Burnin' Pit: Delivering BBQ meat means working in a vacuum

May 11, 2020

The magnetism of barbecued meat is primal, the thrill of tearing through thick, tender cuts, then sinking your teeth into warm, freshly smoky succulence. For Burnin' Pit, that was an easy experience to offer when patrons visited the restaurant, with a custom-built smoker that spawned Sri Hartamas' sultriest beef, chicken and lamb.

But as food deliveries become the bulwark of every restaurant's business, Burnin' Pit is tackling the tough existential questions for venues that thrive on feeding people in person. 

Customers who order deliveries from Burnin' Pit now receive their food in vacuum-sealed transparent pouches. But the restaurant - which specialises in Southern U.S. low-and-slow barbecuing - began relying on the sous vide-style bags in its kitchen even before the current health carnage.

"Vacuum packs had always been in our long-term plan, because we wanted to sell whole briskets," says Kam Kok Fung, Burnin' Pit's co-founder and pitmaster. "When you take away in these packs, it’s more hygienic, it protects the meat from everything. So we already had a vacuum packing machine from the beginning, to store leftovers or ingredients like pastes that we need to reuse in the kitchen."

The merits of vacuum packaging cover both convenience and cleanliness.

"If you live in Kedah, we can vacuum pack our meat here in KL and send it straight to you. It's suitable for people who want to take it abroad too.

“It also keeps the meat away from bacteria. Once it’s locked in there, it’s airtight."

Burnin' Pit starts preparing its Texan-lovin' meats at 9 p.m., smoking 'em overnight with wood from local fruits such as durian, mango and rambutan to infuse sweetness. After 12 hours of cooking heat, the meat is kept warm throughout the day, sliced only when there's an order. 

But increasingly, instead of being dished out on hearty platters for dine-ins, it's sealed in BPA-free plastic packaging for immediate delivery, keeping its full-bodied flavours intact.

"When you receive the meat at home, just chuck it in a pot of boiling water, keeping it inside the bag" for about 10 minutes to reheat it to its optimum temperature and juiciness, Kok Fung says.

Before March, the restaurant prepared about 50 kilograms of meat everyday, spiking up to 400 kilograms on occasions with large events. Now, the restaurant's daily requirements are impossible to predict, though deliveries have helped beef up orders.

“We don’t know the volume needed - the inconsistency in demand is driving me nuts," Kok Fung says. When the Movement Control Order kicked in, Burnin' Pit rang in about RM300 worth of sales per day, but this has risen to more than RM3,000 daily, with up to RM7,000 on stronger days, selling out the restaurant's current estimates for how much food to prepare.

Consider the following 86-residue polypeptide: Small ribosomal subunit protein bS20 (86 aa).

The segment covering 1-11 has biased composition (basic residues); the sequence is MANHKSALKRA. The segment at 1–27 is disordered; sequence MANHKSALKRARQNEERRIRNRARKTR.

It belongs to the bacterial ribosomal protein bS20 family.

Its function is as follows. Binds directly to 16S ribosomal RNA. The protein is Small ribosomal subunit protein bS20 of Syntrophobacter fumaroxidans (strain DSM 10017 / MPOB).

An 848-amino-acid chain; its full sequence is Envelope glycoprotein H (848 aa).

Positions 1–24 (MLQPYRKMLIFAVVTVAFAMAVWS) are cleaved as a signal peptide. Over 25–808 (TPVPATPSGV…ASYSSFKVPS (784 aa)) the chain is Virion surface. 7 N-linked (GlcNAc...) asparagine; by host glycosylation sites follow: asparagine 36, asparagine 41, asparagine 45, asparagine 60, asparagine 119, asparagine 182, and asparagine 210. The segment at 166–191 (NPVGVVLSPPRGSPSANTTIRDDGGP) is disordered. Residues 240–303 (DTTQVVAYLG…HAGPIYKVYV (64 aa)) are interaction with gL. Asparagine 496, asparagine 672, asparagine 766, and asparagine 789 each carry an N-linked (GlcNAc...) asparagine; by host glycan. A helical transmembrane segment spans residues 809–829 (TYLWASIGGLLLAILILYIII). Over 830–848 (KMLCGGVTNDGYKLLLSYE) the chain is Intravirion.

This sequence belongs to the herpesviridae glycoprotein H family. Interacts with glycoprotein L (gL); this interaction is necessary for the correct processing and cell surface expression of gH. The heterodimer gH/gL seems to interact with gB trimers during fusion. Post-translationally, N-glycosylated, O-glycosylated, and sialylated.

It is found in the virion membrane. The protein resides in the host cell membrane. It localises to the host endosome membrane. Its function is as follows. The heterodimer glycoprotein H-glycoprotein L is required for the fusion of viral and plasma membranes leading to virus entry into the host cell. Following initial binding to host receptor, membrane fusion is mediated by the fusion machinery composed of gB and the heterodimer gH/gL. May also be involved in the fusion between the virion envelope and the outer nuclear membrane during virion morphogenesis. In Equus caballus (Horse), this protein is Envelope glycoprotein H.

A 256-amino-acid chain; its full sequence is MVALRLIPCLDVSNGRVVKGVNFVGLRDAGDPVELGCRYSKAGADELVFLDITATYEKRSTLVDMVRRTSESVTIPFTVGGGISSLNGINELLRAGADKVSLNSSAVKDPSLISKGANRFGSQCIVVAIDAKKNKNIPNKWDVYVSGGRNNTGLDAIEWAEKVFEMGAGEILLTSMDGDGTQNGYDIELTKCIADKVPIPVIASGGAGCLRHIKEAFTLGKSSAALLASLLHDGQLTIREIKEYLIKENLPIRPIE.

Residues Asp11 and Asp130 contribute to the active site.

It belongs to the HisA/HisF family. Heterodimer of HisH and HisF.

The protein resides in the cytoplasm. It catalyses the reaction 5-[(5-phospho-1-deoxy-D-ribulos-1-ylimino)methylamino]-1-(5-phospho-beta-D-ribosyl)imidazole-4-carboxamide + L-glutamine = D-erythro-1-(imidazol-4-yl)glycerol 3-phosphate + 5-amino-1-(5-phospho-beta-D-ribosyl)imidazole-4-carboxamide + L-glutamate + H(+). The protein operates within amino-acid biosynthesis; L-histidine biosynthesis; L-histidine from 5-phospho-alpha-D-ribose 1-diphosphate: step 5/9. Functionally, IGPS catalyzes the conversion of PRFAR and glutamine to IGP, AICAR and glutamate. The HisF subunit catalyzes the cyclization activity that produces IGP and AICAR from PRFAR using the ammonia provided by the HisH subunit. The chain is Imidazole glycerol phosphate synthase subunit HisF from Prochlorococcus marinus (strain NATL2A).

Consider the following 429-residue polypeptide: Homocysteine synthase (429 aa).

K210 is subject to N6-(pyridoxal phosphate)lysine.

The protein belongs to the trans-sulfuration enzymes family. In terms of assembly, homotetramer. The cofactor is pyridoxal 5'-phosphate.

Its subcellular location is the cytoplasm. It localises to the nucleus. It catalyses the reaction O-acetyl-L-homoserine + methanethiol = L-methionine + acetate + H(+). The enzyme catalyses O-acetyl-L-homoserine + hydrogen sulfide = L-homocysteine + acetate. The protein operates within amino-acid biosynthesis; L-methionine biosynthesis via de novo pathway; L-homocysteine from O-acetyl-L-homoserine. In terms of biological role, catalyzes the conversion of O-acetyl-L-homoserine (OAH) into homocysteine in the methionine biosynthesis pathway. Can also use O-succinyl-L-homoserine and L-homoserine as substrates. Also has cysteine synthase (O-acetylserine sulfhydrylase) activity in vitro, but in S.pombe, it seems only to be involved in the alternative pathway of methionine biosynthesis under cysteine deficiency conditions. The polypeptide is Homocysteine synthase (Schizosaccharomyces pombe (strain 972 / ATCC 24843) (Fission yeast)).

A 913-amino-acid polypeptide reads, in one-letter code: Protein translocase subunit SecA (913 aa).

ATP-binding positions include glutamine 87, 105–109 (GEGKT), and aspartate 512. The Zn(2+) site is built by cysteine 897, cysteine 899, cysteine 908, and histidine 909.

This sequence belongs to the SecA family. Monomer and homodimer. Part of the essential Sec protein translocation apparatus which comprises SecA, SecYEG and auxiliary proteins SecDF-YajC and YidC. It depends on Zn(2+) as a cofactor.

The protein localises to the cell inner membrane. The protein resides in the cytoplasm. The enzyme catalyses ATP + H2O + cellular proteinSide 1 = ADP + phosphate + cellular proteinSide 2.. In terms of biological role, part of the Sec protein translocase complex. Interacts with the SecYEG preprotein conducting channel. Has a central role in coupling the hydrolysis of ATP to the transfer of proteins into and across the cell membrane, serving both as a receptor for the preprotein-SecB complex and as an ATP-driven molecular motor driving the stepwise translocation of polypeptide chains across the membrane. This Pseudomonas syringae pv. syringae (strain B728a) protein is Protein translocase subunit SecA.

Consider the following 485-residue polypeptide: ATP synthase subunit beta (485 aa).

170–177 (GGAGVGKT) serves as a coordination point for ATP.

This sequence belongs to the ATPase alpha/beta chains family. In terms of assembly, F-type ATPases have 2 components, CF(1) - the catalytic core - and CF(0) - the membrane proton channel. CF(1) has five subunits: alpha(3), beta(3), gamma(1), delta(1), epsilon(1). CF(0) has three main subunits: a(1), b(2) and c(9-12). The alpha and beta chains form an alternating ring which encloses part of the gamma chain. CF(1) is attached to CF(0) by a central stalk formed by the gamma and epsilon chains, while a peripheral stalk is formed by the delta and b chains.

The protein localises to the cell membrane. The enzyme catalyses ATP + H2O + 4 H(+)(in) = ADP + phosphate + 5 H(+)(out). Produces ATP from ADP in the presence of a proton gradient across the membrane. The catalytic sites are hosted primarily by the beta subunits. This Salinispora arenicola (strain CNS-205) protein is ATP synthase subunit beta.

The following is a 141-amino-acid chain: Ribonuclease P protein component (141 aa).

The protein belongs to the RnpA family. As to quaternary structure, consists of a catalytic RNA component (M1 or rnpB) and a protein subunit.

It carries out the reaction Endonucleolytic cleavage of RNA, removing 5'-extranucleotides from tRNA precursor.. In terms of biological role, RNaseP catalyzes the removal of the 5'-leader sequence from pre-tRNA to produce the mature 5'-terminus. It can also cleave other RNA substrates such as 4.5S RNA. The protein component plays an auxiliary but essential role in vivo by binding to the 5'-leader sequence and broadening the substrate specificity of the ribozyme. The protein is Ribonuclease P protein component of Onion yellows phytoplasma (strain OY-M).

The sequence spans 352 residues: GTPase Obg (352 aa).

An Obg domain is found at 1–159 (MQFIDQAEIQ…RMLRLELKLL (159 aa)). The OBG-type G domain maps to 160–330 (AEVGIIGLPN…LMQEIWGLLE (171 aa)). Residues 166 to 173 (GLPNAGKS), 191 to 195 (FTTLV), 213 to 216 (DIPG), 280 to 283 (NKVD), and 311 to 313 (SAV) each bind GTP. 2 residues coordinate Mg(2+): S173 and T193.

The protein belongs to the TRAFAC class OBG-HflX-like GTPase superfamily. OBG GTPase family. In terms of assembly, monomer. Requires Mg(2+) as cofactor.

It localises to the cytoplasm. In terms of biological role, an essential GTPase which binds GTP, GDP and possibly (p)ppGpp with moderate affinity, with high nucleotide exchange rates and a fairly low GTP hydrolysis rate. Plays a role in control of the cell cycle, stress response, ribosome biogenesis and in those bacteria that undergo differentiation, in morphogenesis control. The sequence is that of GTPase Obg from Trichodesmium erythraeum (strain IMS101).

That's still a far cry from the restaurant's heydays, with a fully packed two levels that fit 280 customers. Even after authorities allowed dine-ins this past week, the restaurant registered only four occupied tables on a recent day. Tables are now set at least two metres apart, reducing capacity by two-thirds to about 90.

Burnin' Pit has been forced to slash staff and postpone plans to broaden its brand.

“We used to have 35 employees, including the office staff," Kok Fung says. "Now, we have 12 working, including me. We've reduced salaries - most of us understand the situation, so some are on minimum wage while some choose unpaid leave."

The restaurant has scuttled ambitions this year for a fast-casual offshoot of mall kiosks - called Burnin' Pit Garage - serving on-the-go meat and sandwiches.

“We had plans to branch out on a smaller scale," Kok Fung says. "We'd use our kitchen as a central kitchen to send meat out to the kiosks, where it would be sliced or made into sandwiches. Shoppers could then enjoy Texas barbecue sandwiches with a Malaysian twist for a relatively cheap price."

Pitmaster Kok Fung (left) with executive chef Eugene Cheam

Still, Burnin' Pit isn't letting its embers die out. Kok Fung and his team are busy reinventing themselves and their repertoire.

“My new executive chef and I are working on a brand-new menu for dine-in guests," Kok Fung says. "We're going to do aged beef. Maybe we'll also experiment a bit on local beef. The menu is going to be more rustic - a lot of wood-fire cooking. Even the sides can be rustic - white corn, blue corn, sweet potato mash."

While everything's bigger in Texas, from beef ribs to pulled lamb, Burnin' Pit is also developing lighter fare with smaller dishes for one or two diners.

“We have tons of new stuff planned for the menu! We’re not sure which ones to confirm. This week, we’ll start our food tasting!”

Burnin' Pit is one of nearly 120 restaurants participating in Eat Drink KL's Faith For The Future. Purchase a cash voucher at eatdrinkkl.com/faith and enjoy a 10 percent discount off your bill when you redeem the voucher within four months. The restaurant will receive your payment within three working days. Click here to read about Faith For The Future.

Reporting by EDKL writer Aiman Azri. Interview excerpts were edited for brevity. Images are courtesy of Burnin' Pit.

This is the 10th part in our series on how Malaysians in restaurants, cafes and bars are confronting their current challenges.

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